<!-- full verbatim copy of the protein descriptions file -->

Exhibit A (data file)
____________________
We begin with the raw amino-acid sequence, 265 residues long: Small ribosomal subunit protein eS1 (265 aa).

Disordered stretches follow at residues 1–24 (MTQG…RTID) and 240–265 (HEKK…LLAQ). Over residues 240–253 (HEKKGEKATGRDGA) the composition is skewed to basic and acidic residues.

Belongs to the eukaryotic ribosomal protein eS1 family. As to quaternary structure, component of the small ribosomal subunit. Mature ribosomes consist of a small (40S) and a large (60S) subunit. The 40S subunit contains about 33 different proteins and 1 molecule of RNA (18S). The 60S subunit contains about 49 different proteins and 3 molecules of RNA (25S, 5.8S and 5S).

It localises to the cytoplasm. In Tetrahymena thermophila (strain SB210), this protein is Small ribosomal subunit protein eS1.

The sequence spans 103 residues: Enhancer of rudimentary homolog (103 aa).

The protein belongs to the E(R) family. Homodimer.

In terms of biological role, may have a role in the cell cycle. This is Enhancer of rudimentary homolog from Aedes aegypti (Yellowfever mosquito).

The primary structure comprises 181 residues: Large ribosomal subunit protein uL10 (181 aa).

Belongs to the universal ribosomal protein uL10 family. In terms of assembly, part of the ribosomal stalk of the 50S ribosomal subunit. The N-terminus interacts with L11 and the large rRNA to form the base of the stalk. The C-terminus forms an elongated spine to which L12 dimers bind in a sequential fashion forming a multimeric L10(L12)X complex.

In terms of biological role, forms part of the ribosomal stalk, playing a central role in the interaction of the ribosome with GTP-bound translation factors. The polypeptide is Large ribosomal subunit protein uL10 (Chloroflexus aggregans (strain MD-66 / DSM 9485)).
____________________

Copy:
We begin with the raw amino-acid sequence, 265 residues long: Small ribosomal subunit protein eS1 (265 aa).

Disordered stretches follow at residues 1–24 (MTQG…RTID) and 240–265 (HEKK…LLAQ). Over residues 240–253 (HEKKGEKATGRDGA) the composition is skewed to basic and acidic residues.

Belongs to the eukaryotic ribosomal protein eS1 family. As to quaternary structure, component of the small ribosomal subunit. Mature ribosomes consist of a small (40S) and a large (60S) subunit. The 40S subunit contains about 33 different proteins and 1 molecule of RNA (18S). The 60S subunit contains about 49 different proteins and 3 molecules of RNA (25S, 5.8S and 5S).

It localises to the cytoplasm. In Tetrahymena thermophila (strain SB210), this protein is Small ribosomal subunit protein eS1.

The sequence spans 103 residues: Enhancer of rudimentary homolog (103 aa).

The protein belongs to the E(R) family. Homodimer.

In terms of biological role, may have a role in the cell cycle. This is Enhancer of rudimentary homolog from Aedes aegypti (Yellowfever mosquito).

The primary structure comprises 181 residues: Large ribosomal subunit protein uL10 (181 aa).

Belongs to the universal ribosomal protein uL10 family. In terms of assembly, part of the ribosomal stalk of the 50S ribosomal subunit. The N-terminus interacts with L11 and the large rRNA to form the base of the stalk. The C-terminus forms an elongated spine to which L12 dimers bind in a sequential fashion forming a multimeric L10(L12)X complex.

In terms of biological role, forms part of the ribosomal stalk, playing a central role in the interaction of the ribosome with GTP-bound translation factors. The polypeptide is Large ribosomal subunit protein uL10 (Chloroflexus aggregans (strain MD-66 / DSM 9485)).